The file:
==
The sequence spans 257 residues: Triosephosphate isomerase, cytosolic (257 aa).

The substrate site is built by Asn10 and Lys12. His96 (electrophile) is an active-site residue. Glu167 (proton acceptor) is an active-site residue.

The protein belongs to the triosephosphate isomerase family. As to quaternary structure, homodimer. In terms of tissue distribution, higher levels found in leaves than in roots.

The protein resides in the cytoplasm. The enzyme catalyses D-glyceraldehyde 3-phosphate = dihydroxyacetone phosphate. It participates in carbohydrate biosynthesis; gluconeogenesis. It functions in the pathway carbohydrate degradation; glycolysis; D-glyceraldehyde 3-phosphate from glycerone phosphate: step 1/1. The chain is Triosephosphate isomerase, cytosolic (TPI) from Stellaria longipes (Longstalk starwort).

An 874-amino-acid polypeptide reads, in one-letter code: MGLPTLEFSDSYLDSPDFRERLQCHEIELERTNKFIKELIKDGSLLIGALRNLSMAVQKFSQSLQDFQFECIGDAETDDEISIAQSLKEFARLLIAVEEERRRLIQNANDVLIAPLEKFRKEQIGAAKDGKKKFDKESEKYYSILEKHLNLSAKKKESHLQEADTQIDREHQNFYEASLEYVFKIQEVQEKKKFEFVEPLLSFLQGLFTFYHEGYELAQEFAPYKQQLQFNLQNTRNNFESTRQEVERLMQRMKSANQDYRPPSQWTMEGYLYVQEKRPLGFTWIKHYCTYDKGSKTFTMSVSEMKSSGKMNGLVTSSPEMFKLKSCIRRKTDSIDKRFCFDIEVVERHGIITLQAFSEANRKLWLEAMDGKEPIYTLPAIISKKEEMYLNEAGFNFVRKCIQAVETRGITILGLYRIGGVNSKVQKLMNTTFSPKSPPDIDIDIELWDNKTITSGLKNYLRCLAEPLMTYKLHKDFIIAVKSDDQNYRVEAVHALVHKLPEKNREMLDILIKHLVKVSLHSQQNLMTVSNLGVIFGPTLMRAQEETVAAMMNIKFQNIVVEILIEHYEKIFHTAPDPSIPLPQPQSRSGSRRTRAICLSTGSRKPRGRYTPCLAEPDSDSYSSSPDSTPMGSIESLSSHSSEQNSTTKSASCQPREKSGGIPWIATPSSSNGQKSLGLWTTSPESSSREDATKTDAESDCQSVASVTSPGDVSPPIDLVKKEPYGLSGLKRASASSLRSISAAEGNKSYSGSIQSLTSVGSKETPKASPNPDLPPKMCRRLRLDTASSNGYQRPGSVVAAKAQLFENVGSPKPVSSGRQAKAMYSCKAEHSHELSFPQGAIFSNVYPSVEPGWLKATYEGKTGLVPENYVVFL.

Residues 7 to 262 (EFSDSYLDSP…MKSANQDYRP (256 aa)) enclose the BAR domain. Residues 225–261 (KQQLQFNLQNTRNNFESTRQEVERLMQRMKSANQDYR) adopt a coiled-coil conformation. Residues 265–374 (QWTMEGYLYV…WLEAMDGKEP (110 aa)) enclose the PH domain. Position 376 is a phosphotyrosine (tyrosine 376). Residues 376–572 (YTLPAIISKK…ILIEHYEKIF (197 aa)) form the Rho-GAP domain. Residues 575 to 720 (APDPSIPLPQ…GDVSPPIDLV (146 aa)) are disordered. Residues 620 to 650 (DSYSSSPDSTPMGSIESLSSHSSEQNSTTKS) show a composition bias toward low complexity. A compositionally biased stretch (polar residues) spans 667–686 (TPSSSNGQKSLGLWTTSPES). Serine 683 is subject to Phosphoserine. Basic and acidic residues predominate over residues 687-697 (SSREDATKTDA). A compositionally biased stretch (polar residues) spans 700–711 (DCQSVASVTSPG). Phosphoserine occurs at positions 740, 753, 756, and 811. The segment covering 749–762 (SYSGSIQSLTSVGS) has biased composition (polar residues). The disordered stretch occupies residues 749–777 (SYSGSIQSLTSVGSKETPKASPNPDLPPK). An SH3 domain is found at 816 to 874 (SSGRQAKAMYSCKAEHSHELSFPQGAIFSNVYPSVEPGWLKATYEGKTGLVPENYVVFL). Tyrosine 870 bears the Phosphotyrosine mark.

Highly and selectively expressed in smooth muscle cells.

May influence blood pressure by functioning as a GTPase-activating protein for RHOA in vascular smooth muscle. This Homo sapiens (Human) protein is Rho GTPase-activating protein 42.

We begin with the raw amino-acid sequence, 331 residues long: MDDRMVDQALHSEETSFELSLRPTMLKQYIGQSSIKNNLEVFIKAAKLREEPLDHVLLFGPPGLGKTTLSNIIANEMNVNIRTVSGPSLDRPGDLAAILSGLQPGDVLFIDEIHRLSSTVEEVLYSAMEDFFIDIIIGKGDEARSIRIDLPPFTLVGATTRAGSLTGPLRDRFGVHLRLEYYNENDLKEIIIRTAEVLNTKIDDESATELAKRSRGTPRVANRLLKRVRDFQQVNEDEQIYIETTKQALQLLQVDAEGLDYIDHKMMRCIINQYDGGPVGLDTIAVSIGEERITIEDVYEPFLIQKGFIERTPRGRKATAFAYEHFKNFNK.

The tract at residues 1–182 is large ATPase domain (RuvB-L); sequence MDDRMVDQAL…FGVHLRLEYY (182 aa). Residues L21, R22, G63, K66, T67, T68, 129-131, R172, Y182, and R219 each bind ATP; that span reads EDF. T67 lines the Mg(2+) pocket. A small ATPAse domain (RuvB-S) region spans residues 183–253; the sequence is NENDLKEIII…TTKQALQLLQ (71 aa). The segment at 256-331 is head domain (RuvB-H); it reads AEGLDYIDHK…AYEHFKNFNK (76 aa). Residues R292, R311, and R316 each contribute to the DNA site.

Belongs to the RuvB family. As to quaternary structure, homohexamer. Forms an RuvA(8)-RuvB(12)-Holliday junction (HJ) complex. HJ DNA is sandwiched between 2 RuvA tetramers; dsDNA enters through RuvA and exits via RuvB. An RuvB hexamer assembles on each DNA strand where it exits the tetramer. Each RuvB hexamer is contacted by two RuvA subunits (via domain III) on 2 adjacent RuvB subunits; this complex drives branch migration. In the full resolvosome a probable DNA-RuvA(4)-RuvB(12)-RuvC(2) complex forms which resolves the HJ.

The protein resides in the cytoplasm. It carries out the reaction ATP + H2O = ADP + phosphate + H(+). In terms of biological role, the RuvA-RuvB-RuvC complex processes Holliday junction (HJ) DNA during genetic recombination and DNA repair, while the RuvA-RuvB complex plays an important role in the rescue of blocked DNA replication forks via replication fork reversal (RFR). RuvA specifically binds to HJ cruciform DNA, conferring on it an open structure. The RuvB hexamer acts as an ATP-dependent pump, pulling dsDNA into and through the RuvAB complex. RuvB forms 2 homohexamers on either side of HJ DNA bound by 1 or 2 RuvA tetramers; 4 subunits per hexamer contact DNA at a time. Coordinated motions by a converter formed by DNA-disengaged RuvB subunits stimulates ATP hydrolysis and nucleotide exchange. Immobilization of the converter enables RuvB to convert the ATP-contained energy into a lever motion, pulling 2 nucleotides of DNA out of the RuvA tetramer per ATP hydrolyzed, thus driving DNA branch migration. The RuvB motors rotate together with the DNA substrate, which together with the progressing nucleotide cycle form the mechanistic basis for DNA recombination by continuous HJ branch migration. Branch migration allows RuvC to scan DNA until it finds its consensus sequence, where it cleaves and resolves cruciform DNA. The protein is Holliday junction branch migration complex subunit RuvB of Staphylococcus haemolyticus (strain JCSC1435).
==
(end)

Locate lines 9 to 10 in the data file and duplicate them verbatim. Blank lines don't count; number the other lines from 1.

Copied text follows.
We begin with the raw amino-acid sequence, 331 residues long: MDDRMVDQALHSEETSFELSLRPTMLKQYIGQSSIKNNLEVFIKAAKLREEPLDHVLLFGPPGLGKTTLSNIIANEMNVNIRTVSGPSLDRPGDLAAILSGLQPGDVLFIDEIHRLSSTVEEVLYSAMEDFFIDIIIGKGDEARSIRIDLPPFTLVGATTRAGSLTGPLRDRFGVHLRLEYYNENDLKEIIIRTAEVLNTKIDDESATELAKRSRGTPRVANRLLKRVRDFQQVNEDEQIYIETTKQALQLLQVDAEGLDYIDHKMMRCIINQYDGGPVGLDTIAVSIGEERITIEDVYEPFLIQKGFIERTPRGRKATAFAYEHFKNFNK.

The tract at residues 1–182 is large ATPase domain (RuvB-L); sequence MDDRMVDQAL…FGVHLRLEYY (182 aa). Residues L21, R22, G63, K66, T67, T68, 129-131, R172, Y182, and R219 each bind ATP; that span reads EDF. T67 lines the Mg(2+) pocket. A small ATPAse domain (RuvB-S) region spans residues 183–253; the sequence is NENDLKEIII…TTKQALQLLQ (71 aa). The segment at 256-331 is head domain (RuvB-H); it reads AEGLDYIDHK…AYEHFKNFNK (76 aa). Residues R292, R311, and R316 each contribute to the DNA site.